View All Articles

Home Grown: Starting Your Own Garden

June 22, 2020

A relatively new trend, Americans are returning to home gardening to increase the availability of fresh produce. Home gardening provides many benefits; most importantly, it’s good for your health! Eating fresh produce reduces the risk of chronic disease, while gardening improves mental health and also is a good form of exercise. Additionally, gardens support sustainability and serve as an educational tool for children. 

There are many general online resources for planting a vegetable garden, but it is important to keep in mind the growing conditions for different regions of the country. Florida’s unique environment requires direction from experts with the local extension service, who serve as a valuable resource when starting a garden. From learning if you are allowed to grow a garden in your community to foodscaping (edible landscapes), the University of Florida's Institute of Food and Agricultural Sciences Gardening Solutions Program provides an in-depth guide to gardening in Florida. The online program educates consumers on the what, where, when and how of gardening in the Sunshine State.

The Where

Determining available space helps dictate the location and type of garden you create. It is important to take into consideration space, lighting, airflow and soil type. With limited space, container gardening may be the appropriate choice. A larger outdoor area may lend itself to traditional gardening, while alternative options also exist to try something different such as raised beds or hydroponic gardening.

For Smaller Spaces

  • Container Gardening: Perfect for smaller spaces, container gardening allows you to grow plants in mobile containers instead of planting in the ground. Container gardens offer the flexibility to garden on porches or patios and can be portable enough to move around to catch the light. Make sure the size of the container allows the vegetable plant room to grow fully.

  • Window Box: A smaller version of a container garden, this one typically sits outside a window. Perfect for smaller plants like herbs, a window box planted with basil, rosemary or thyme creates a beautiful, edible garden.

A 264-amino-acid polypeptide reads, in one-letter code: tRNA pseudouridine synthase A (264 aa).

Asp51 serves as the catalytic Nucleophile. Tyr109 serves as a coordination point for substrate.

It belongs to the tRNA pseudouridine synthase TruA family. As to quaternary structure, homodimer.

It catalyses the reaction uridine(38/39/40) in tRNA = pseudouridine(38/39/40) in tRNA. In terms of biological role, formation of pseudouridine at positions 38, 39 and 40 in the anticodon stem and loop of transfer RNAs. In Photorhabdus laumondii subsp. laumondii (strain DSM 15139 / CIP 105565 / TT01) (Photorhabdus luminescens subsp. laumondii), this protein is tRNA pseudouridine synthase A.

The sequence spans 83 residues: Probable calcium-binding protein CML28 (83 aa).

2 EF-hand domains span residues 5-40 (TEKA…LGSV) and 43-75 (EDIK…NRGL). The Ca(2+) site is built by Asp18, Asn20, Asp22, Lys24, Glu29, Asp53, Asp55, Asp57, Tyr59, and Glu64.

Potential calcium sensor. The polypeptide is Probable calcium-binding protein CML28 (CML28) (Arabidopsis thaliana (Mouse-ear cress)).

For Larger Spaces

  • Raised Bed: This style of gardening involves creating a soil-based bed, raised above the ground and enclosed with a frame. The beds, usually 6-24 inches deep, tend to increase productivity of the plants and are lower in maintenance compared to a traditional garden. 

Another type of raised bed, square foot gardening uses a 4-foot-square box divided evenly by 1-foot squares of planting areas. The design is perfect for complementing small landscapes and provides a high yield of vegetables from a small garden space.

  • Hydroponic: From buckets to baby pools, hydroponic gardening uses soil-free containers to create a gardening alternative. This nutrient-water based system is free from weeds and other pests usually found in soil gardening. Lettuce, greens, kale and chard flourish in the soilless conditions. Although setup might take some time, overall care is easy because watering and weeding are not needed.

The What, When and How

Deciding what plants you want to grow and when to plant is a critical piece to gardening success. Choosing vegetables that thrive in Florida soil during the right planting season helps to ensure a healthy yield. 

Plant and grow family favorites like beans and cucumbers in the warm season and then switch to cool season veggies like broccoli and lettuce. Follow planting guides with proper spacing and seed depth to grow healthy plants. Once the garden is planted, routine maintenance includes fertilizing, regular watering and weeding to help plants mature and fully produce.

Plan to wait at least 6 weeks for the plants to grow to full maturity before you enjoy the rewards of your hard work. To preserve freshness, harvest vegetables early in the day and store as soon as possible. Clean produce thoroughly with water to remove germs and debris before eating or storing. 

Home gardening is a rewarding experience resulting in produce to share with family and friends. Although potentially labor intensive at the beginning, the long term health benefits and feelings of accomplishment make a garden a worthwhile addition to your home.

Choose to Stay in Touch

Sign up to receive the latest health news and trends, wellness & prevention tips, and much more from Orlando Health.

Sign Up

Related Articles